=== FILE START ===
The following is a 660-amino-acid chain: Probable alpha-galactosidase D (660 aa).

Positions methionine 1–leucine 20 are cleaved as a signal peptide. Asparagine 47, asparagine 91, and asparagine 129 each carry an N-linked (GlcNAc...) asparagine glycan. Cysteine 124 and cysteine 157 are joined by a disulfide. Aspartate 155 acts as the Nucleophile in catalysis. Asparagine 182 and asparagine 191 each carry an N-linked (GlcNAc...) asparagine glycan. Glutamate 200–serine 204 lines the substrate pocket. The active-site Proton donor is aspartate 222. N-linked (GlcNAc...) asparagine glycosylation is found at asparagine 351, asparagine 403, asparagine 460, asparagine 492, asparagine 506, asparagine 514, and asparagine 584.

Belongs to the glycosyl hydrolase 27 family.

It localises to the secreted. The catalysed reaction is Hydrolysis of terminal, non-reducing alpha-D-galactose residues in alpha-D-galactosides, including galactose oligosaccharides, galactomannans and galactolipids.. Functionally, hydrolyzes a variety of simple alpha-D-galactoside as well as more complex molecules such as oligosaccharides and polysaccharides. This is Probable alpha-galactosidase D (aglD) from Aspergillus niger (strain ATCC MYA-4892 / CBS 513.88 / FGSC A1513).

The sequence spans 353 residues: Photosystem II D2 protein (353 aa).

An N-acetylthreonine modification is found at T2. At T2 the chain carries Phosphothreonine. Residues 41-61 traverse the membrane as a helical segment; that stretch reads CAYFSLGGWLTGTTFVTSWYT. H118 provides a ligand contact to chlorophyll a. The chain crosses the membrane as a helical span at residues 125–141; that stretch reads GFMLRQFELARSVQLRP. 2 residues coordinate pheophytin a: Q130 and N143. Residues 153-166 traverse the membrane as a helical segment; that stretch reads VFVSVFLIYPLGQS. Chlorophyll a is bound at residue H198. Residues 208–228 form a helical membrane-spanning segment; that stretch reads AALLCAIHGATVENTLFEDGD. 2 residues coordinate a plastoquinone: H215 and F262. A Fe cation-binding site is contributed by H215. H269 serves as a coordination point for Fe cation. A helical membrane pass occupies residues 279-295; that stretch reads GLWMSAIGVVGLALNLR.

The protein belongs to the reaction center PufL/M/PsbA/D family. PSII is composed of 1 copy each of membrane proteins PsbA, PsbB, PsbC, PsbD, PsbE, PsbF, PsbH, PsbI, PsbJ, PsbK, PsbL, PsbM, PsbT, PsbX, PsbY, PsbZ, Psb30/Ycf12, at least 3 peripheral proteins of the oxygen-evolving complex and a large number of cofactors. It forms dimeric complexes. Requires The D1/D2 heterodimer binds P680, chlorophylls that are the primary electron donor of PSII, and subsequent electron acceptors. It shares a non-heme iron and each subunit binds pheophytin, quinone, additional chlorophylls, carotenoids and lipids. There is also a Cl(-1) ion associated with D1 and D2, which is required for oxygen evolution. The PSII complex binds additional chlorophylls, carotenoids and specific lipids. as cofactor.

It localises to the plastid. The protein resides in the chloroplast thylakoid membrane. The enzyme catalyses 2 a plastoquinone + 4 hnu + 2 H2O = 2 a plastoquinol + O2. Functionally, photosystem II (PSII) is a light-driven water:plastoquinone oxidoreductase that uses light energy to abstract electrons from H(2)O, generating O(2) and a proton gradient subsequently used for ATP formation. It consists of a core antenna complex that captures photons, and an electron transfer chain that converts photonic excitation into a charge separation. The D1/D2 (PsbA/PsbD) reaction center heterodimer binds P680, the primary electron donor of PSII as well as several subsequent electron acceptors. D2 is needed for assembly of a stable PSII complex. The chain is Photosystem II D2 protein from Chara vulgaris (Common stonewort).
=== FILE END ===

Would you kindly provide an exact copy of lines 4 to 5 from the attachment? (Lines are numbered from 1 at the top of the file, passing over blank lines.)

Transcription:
It localises to the secreted. The catalysed reaction is Hydrolysis of terminal, non-reducing alpha-D-galactose residues in alpha-D-galactosides, including galactose oligosaccharides, galactomannans and galactolipids.. Functionally, hydrolyzes a variety of simple alpha-D-galactoside as well as more complex molecules such as oligosaccharides and polysaccharides. This is Probable alpha-galactosidase D (aglD) from Aspergillus niger (strain ATCC MYA-4892 / CBS 513.88 / FGSC A1513).

The sequence spans 353 residues: Photosystem II D2 protein (353 aa).